Searching for Network Connections within Sysmon logs is a technique to rapidly identify where the traffic is originating from. Since the exfil/beacon IP is known, taking the host and searching within Sysmon produces results like what is found in figure 2.
Figure 2. Searching Sysmon for the Exfil IP
This search yields a positive finding. Examining the log entry, the image (or process name) is identified as powershell.exe. This finding further confirms our suspicion of mis-behaving PowerShell.
The next step in hunting the source is identifying the process chain. This is accomplished by one: an EDR system, like Carbon Black Response, which makes easy work of this technique, or two: manual review. With Sysmon, this is a relative easy, but tedious endeavor. What we are trying to accomplish is the identification of the process that was created to make the network connection. This can be done by first filtering the log on Event ID 1, which is a process create (figure 3). Once filtered, searching on the ProcessGuid which was identified in the original search (figure 2) will help point us closer to the source.
Figure 3. Filtering Sysmon Logs on Event ID 1, or Process Create
With the ProcessGuid, searching for this reference will yield the process that actually made the network connection, shown in figure 4.
Figure 4. Search Result for ProcessGuid
Another interesting entry is the CommandLine, which points to a PowerShell script. Interestingly, the script is called with the execution bypass flag, easily going around any execution policies set for PowerShell (not to mention the interesting script name). Additionally, the ParentProcessGuid is there, which is the next level up or next process in the chain. The great thing about Sysmon is that this info is also included in the log entry. The ParentCommandLine points to svchost.exe -k netsvcs -s Schedule. This indicates the script is being called on a schedule. As a hunter, the next area to look would be the Task Schedule and the PowerShell transcript logs (figure 6 and 7).
Figure 5: Task Scheduler
Figure 6. The Task Scheduler Library for the Host Showing the Scheduled Exfil Script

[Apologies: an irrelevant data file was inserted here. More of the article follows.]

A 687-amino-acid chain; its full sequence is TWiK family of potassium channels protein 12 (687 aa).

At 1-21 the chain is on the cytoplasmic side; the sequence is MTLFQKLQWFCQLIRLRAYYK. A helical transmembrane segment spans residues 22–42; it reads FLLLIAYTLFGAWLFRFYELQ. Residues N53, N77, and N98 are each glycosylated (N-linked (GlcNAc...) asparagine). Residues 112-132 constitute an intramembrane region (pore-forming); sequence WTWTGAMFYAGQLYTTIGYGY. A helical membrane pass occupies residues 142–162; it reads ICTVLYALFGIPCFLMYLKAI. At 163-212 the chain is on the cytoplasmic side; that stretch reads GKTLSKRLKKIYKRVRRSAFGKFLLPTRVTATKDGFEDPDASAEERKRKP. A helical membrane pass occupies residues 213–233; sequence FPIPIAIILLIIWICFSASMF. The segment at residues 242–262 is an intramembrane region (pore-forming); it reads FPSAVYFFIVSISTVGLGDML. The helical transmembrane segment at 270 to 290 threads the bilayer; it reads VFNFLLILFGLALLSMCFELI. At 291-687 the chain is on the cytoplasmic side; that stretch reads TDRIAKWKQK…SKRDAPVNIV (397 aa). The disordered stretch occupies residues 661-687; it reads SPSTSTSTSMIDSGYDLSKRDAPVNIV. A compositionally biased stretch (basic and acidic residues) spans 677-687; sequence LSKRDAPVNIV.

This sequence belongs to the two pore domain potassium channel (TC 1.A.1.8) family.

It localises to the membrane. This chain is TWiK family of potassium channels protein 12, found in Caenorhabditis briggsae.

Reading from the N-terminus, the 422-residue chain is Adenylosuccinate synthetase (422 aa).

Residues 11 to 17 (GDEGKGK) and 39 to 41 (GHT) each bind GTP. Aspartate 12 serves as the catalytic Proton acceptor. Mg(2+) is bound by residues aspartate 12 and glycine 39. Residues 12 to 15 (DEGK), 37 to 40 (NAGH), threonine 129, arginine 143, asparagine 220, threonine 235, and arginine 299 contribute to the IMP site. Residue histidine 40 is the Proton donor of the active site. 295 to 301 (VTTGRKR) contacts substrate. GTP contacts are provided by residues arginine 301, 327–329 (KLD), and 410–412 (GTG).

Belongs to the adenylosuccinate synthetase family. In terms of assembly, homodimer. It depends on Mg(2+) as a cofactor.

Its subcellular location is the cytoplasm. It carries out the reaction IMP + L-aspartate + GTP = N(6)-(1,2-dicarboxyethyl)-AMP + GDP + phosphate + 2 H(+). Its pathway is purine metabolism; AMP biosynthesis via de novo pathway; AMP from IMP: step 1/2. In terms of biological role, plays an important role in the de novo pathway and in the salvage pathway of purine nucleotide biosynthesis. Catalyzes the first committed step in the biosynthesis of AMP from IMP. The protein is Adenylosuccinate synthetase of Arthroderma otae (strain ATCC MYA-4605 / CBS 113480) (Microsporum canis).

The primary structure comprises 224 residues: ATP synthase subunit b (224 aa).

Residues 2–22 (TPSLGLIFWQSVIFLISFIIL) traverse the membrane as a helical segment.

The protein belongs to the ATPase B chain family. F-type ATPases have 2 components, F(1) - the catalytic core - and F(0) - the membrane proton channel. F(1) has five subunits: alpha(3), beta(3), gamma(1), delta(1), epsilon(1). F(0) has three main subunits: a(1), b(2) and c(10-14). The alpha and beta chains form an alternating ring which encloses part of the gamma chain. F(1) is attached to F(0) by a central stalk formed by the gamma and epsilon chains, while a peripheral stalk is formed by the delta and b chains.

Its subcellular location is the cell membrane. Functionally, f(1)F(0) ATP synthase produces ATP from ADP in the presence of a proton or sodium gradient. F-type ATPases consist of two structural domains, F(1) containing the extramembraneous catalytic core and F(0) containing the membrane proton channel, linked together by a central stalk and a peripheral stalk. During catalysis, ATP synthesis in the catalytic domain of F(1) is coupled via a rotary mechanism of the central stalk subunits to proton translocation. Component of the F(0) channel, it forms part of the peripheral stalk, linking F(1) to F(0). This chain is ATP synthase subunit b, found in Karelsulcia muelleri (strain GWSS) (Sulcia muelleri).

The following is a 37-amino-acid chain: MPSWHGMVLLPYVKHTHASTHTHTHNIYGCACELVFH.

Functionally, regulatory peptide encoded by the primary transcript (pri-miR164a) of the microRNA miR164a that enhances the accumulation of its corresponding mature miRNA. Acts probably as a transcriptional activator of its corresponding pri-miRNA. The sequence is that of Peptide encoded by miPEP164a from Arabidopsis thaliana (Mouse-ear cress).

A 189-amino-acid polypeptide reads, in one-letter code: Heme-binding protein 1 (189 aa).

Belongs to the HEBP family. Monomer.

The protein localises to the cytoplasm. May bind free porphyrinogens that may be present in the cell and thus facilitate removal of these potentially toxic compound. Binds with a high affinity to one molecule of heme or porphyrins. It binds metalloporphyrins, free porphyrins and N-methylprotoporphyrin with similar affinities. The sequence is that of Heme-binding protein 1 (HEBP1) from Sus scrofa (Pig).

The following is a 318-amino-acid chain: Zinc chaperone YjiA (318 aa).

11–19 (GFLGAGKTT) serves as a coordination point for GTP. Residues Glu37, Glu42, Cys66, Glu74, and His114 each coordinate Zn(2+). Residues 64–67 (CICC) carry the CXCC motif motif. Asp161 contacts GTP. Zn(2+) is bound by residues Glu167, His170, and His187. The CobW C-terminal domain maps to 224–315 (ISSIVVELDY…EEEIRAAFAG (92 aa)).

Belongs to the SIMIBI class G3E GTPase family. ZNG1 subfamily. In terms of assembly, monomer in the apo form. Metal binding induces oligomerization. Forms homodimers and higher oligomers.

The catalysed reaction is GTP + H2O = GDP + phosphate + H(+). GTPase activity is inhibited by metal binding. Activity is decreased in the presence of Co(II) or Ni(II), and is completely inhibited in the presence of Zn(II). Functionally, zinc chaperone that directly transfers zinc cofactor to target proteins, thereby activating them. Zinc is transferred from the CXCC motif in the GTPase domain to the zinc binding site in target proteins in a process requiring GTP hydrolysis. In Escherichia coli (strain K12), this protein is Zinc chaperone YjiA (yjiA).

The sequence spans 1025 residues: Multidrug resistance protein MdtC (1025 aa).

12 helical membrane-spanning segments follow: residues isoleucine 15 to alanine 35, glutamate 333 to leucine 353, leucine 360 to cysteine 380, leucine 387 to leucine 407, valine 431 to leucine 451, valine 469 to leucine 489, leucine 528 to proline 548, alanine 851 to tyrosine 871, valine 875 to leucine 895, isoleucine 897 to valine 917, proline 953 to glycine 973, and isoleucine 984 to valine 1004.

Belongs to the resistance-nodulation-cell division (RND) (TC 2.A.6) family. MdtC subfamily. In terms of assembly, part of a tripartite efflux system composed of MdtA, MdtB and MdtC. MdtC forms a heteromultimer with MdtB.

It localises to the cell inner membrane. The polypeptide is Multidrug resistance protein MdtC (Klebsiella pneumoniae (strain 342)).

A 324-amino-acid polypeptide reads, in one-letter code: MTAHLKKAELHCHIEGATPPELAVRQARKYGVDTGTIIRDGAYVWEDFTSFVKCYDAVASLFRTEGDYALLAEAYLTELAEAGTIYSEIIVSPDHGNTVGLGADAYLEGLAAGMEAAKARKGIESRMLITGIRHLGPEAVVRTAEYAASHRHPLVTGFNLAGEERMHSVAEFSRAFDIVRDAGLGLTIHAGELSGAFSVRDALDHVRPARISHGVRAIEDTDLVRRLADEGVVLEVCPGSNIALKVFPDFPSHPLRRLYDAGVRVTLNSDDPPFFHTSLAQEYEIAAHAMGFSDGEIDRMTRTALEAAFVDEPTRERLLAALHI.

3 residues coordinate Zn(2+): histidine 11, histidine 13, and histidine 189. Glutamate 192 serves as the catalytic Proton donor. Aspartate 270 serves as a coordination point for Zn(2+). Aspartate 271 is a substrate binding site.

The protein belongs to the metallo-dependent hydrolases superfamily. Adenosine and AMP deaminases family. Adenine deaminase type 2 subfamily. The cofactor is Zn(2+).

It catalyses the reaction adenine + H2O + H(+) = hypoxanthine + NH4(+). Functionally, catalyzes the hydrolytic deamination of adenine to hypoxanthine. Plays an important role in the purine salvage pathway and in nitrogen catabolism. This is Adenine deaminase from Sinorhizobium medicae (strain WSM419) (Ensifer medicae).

Figure 7. PowerShell Transcript Log Showing a Failed Connection
Two things are now known: The script is set to automatically run on a reoccurring basis and the user that set the job is mateo. Possibly the most burning question of “did we lose data?” can be answered. In this case, the transcript logs show that the web request failed due to a 501 error on the exfil server.
At this point, the next step would be to look at the user mateo to see if there have been other lateral movement attempts/successes and to examine the script. In the case that your organization has the luxury of a SOC or malware analyst team, this could be the juncture where this information is passed along to assist with that analysis, allowing the hunter to continue to pursue the adversary. Looking at these further can help to build additional IOCs or alerts that can be used to build detection capabilities.
In this example, the host was examined for evidence of inappropriate PowerShell usage. The network indicators learned from the first post were leveraged as the starting point to track down suspicious hosts. Leveraging resources such as Sysmon and granular PowerShell logging helped to fully understanding what was occurring on the system. The environment had to be ready ahead of time for this type of data to be available, which is an important reminder to any security team. Taking what was found and developing detection capabilities or conducting further analysis can help to increase the odds of the defenders finding adversaries living off the land.